28. Sargent JD, Dalton MA. Rethinking the threshold for an abnormal capillary blood lead screening test. Arch Pediatr Adolesc Med. 1996;150(10):1084-1088. 
29. Sargent JD, Brown MJ, Freeman JL, Bailey A, Goodman D, Freeman DH Jr. Childhood lead poisoning in Massachusetts communities: its association with sociodemographic and housing characteristics. Am J Public Health. 1995;85(4):528-534. 
30. Schlenker TL, Fritz CJ, Mark D, et al. Screening for pediatric lead poisoning: comparability of simultaneously drawn capillary and venous blood samples. JAMA. 1994;271(17):1346-1348. 
31. Treatment of Lead-Exposed Children (TLC) Trial Group. Safety and efficacy of succimer in toddlers with blood lead levels of 20-44 microg/dL. Pediatr Res. 2000;48(5):593-599. 
32. Boreland F, Lesjak M, Lyle D. Evaluation of home lead remediation in an Australian mining community. Sci Total Environ. 2009;408(2):202-208. 
33. Brown MJ, McLaine P, Dixon S, Simon P. A randomized, community-based trial of home visiting to reduce blood lead levels in children. Pediatrics. 2006;117(1):147-153. 
34. Dietrich KN, Ware JH, Salganik M, et al; Treatment of Lead-Exposed Children Clinical Trial Group. Effect of chelation therapy on the neuropsychological and behavioral development of lead-exposed children after school entry. Pediatrics. 2004;114(1):19-26. 
35. Liu X, Dietrich KN, Radcliffe J, Ragan NB, Rhoads GG, Rogan WJ. Do children with falling blood lead levels have improved cognition? Pediatrics. 2002;110(4):787-791. 
36. Markowitz ME, Sinnett M, Rosen JF. A randomized trial of calcium supplementation for childhood lead poisoning. Pediatrics. 2004;113(1, pt 1):e34-e39. 
37. O’Connor ME, Rich D. Children with moderately elevated lead levels: is chelation with DMSA helpful? Clin Pediatr (Phila). 1999;38(6):325-331. 
38. Rogan WJ, Dietrich KN, Ware JH, et al; Treatment of Lead-Exposed Children Trial Group. The effect of chelation therapy with succimer on neuropsychological development in children exposed to lead. N Engl J Med. 2001;344(19):1421-1426. 
39. Wolf AW, Jimenez E, Lozoff B. Effects of iron therapy on infant blood lead levels. J Pediatr. 2003;143(6):789-795. 
40. Nicholson JS. A community-based intervention for low-income families to reduce children’s blood lead levels between 3–9.9 μg/dL. Child Health Care. 2017:1-18. 
41. Ettinger AS, Lamadrid-Figueroa H, Téllez-Rojo MM, et al. Effect of calcium supplementation on blood lead levels in pregnancy: a randomized placebo-controlled trial. Environ Health Perspect. 2009;117(1):26-31.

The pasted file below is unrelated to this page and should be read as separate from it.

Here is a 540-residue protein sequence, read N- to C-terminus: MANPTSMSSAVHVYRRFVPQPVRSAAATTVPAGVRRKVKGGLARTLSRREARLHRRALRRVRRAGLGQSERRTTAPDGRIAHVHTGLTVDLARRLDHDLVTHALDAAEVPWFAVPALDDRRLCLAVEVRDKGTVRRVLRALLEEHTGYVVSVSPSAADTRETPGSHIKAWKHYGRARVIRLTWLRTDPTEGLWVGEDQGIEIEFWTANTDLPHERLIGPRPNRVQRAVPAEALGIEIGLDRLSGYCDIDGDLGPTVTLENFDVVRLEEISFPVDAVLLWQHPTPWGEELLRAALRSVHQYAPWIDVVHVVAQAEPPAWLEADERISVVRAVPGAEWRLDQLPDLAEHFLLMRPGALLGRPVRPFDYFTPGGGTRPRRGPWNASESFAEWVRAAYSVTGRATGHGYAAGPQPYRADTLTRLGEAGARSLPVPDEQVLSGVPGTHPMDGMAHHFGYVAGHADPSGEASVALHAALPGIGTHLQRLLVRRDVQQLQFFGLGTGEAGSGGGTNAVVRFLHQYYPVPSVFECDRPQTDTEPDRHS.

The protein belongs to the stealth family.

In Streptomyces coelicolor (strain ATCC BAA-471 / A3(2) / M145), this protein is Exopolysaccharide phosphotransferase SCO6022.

42. Shannon M, Graef J, Lovejoy FH Jr. Efficacy and toxicity of D-penicillamine in low-level lead poisoning. J Pediatr. 1988;112(5):799-804. 
43. Roper WL, Houk VN, Falk H, Binder S; Centers for Disease Control and Prevention. Preventing Lead Poisoning in Young Children: A Statement by the Centers for Disease Control, October 1991. Atlanta, GA: Centers for Disease Control and Prevention; 1991.
44. Ossiander EM. A systematic review of screening questionnaires for childhood lead poisoning. J Public Health Manag Pract. 2013;19(1): E21-E29. 
45. Tong S, von Schirnding YE, Prapamontol T. Environmental lead exposure: a public health problem of global dimensions. Bull World Health Organ. 2000;78(9):1068-1077.
46. Raymond J, Wheeler W, Brown MJ; Centers for Disease Control and Prevention (CDC). Lead screening and prevalence of blood lead levels in children aged 1-2 years—Child Blood Lead Surveillance System, United States, 2002-2010 and National Health and Nutrition Examination Survey, United States, 1999-2010. MMWR Suppl. 2014;63(2):36-42.
47. Centers for Disease Control (CDC). Lead poisoning from Mexican folk remedies—California. MMWR Morb Mortal Wkly Rep. 1983;32(42):554-555.
48. Centers for Disease Control and Prevention (CDC). Lead poisoning associated with imported candy and powdered food coloring—California and Michigan. MMWR Morb Mortal Wkly Rep. 1998;47(48):1041-1043.
49. Centers for Disease Control and Prevention (CDC). Screening Young Children for Lead Poisoning: Guidance for State and Local Public Health Officials. CDC website. https://www.cdc.gov/nceh/lead/publications/screening.htm. Published 1997. Accessed October 2, 2018.
50. Lanphear BP, Weitzman M, Eberly S. Racial differences in urban children’s environmental exposures to lead. Am J Public Health. 1996;86(10):1460-1463. 

Figure 1. Analytic Framework: Screening and Treatment of Blood Lead Levels in Children

Figure 1 is an analytic framework that depicts the populations, interventions, outcomes, and harms of interest for screening for elevated blood lead levels in children. The far left of the framework describes the target population for screening: asymptomatic children age 5 years and younger. To the right is screening. Below the screening is an oval for harms of screening. An arrow leads from screening to a box containing health outcomes of reduced cognitive problems, reduced behavioral problems, and reduced learning disorders. To the right of screening is a box for elevated blood lead level. An arrow leads from asymptomatic children age 5 years and younger to the box for elevated lead levels. To the right of elevated blood lead levels is the intervention for elevated blood lead levels, which has an oval below it for harms of intervention. An arrow leads from intervention directly to the health outcomes of reduced cognitive problems, reduced behavioral problems, and reduced learning disorders. To the right of the intervention is a box for the intermediate outcome of reduced blood lead level. The intermediate outcome of reduced blood lead level has a dotted line leading to the final health outcomes of reduced cognitive problems, reduced behavioral problems, and reduced learning disorders.